Suede alive

Joe Costello watches Suede re-visited at Wolverhampton Civic Hall.

My final gig of the year pending a last minute invitation to Jools’ Annual Hootenanny (what do you mean, they record it in October?) and probably fitting that it was a repeat performance of one of my most memorable evenings out from the previous twelve months.

This has proved to be a tricky review in the end for me to write, having already covered identical ground earlier in the year and each proving to be enjoyable, how to convey this without repetition? Unlike the band, I can’t dip into a peerless back catalogue to pad out my paragraphs or fill in the silences when guitars are being swapped and retuned by engaging in with banter with the audience and an air of “Will this do?” hangs on every keystroke.

Should you ever wish to recreate the thrill of passing through airport security without leaving the country, you could do worse than run the gauntlet outside the venue where snaking barriers, metal detectors and overzealous staff to rival those at BHX can be found. That aside, it is good to see The Civic back on the tour circuit after a lengthy absence and in my opinion the best venue of its size in the area and a space more suited to the Suede live experience than Symphony Hall.

The opening half-dozen songs match those performed during their visit in March, three new ones followed by three old ones, The Drowners performed partly in the mosh pit by Anderson before the set settled into the familiar yet unpredictable mix of favourites and surprises. Last year’s Autofiction album as expected provides the larger part of the material performed tonight: “Our new album and our best album”, as Anderson himself puts it whenever he introduces a track from it.

Comparing the two shows, I would say the March performance was more to my liking but not by a huge amount and that’s purely on the basis of there being a greater number of songs I was familiar with that night than were showcased here in Wolverhampton. Again at the midpoint, the rest of the band make way for Anderson to perform a solo acoustic guitar backed song, Europe Is Our Playground on this occasion. My perusal of setlists from the other shows on this short tour indicate that a different track is performed in this segment on each night. Also different every night is the song performed accompanied only by multi instrumentalist Neil Codling’s piano, High Rising on this occasion and provides great contrast to the energy and intensity of the rest of the show as well as a acting as a testament to the breadth and quality of three decades in the business.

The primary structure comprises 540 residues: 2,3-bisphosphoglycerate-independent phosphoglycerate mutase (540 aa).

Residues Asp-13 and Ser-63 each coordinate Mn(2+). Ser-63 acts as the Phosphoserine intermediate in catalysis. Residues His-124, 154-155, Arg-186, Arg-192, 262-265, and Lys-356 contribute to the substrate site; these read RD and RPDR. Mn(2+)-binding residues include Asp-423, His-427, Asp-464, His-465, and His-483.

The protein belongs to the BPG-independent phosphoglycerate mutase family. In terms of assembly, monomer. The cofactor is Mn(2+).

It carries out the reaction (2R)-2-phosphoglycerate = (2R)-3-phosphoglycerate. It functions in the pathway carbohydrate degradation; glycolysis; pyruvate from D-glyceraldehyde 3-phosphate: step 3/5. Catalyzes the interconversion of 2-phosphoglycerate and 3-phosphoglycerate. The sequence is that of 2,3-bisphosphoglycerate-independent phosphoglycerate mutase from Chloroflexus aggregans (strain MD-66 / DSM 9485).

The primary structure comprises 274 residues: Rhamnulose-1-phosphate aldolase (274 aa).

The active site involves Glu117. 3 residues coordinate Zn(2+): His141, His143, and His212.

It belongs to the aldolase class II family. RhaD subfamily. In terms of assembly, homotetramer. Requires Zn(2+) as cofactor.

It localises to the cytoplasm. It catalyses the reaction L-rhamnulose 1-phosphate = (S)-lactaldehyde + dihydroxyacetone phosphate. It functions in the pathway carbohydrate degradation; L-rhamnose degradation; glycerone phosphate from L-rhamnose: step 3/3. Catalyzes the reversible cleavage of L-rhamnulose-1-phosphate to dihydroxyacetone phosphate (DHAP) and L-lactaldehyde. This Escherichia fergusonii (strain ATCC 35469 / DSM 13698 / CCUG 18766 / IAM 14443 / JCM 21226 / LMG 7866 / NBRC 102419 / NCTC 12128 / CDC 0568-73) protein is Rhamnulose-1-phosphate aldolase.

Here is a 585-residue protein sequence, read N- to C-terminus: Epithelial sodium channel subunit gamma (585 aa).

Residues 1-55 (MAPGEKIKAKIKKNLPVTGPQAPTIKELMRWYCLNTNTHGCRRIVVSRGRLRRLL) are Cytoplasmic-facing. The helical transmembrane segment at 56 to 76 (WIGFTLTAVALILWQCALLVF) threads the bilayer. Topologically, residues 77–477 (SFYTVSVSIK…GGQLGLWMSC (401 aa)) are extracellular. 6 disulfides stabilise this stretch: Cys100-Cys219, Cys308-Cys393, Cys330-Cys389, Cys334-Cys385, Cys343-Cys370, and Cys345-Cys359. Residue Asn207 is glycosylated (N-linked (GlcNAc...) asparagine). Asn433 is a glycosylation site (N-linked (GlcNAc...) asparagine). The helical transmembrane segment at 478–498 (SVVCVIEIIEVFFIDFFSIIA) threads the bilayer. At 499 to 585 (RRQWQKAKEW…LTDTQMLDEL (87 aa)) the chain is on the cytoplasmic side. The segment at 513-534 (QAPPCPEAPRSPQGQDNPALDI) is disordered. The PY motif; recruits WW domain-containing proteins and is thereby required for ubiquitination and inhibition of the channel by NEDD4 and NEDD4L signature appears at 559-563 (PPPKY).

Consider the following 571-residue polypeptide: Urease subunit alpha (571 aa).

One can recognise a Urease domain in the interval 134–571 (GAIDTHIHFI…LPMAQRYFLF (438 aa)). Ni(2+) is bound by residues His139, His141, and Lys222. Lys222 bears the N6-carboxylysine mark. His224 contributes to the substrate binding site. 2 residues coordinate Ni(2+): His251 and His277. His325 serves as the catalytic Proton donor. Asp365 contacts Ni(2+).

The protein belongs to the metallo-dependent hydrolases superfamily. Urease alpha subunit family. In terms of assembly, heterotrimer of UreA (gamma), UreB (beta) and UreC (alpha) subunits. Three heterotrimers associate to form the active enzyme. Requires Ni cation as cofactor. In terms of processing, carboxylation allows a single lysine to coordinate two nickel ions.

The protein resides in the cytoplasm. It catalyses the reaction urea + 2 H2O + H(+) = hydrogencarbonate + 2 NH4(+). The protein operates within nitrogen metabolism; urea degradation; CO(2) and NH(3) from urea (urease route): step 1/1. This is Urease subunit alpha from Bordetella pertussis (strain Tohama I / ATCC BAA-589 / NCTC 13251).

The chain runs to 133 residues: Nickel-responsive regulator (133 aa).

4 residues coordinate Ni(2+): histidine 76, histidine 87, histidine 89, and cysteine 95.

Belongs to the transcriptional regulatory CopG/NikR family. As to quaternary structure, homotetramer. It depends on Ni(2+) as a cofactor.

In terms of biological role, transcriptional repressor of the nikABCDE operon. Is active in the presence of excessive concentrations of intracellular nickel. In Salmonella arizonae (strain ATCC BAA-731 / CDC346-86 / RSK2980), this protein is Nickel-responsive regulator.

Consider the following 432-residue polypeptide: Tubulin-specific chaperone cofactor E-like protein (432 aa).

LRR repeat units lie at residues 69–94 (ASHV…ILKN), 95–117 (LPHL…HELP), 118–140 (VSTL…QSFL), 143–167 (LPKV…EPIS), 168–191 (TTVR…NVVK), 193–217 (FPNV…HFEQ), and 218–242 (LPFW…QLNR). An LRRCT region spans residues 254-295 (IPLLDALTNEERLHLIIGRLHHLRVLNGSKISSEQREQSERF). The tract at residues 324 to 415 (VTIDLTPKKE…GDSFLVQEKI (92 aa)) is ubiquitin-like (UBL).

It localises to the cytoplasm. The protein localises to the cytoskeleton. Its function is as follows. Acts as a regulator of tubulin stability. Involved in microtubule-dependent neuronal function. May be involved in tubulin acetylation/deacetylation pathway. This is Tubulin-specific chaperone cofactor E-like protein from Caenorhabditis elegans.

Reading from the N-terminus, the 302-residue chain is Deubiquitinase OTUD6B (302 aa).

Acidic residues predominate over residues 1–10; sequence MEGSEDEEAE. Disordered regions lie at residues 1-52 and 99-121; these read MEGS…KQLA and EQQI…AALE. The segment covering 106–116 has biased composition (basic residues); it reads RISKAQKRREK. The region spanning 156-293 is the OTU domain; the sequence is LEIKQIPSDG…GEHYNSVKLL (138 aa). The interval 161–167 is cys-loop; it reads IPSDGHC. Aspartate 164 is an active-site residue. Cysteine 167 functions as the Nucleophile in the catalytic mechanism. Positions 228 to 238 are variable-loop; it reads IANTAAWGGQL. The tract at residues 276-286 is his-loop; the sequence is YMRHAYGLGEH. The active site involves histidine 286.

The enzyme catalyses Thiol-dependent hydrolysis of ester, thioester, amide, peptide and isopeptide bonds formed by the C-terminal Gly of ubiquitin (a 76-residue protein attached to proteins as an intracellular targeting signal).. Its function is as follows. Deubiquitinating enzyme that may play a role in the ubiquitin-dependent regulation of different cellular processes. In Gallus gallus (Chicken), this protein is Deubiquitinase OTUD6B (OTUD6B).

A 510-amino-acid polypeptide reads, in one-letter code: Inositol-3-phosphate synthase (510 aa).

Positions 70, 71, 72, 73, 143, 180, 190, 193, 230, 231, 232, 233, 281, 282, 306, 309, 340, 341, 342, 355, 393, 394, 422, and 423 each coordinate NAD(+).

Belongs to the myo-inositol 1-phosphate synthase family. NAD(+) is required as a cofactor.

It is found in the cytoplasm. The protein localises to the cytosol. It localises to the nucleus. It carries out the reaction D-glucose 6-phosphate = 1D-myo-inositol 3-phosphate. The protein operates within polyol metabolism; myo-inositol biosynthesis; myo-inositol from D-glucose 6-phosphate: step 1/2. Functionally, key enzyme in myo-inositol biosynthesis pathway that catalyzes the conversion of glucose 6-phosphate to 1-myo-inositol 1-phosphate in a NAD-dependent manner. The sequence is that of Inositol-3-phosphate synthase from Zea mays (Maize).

The main set ends with an extended version of the anthemic Beautiful Ones, Anderson twirling the mic over his head before a return for a two song encore, Anderson inviting the audience to sing the lion’s share of That Boy On the Stage, admitting his falsetto can’t cope with the demands of this particular sang at this stage in the proceedings and a final triumphal blast of New Generation and they are off, leaving me to ponder venturing out to the nation’s backwaters to see them again on their joint headlining tour with the Manic Street Preachers in the summer.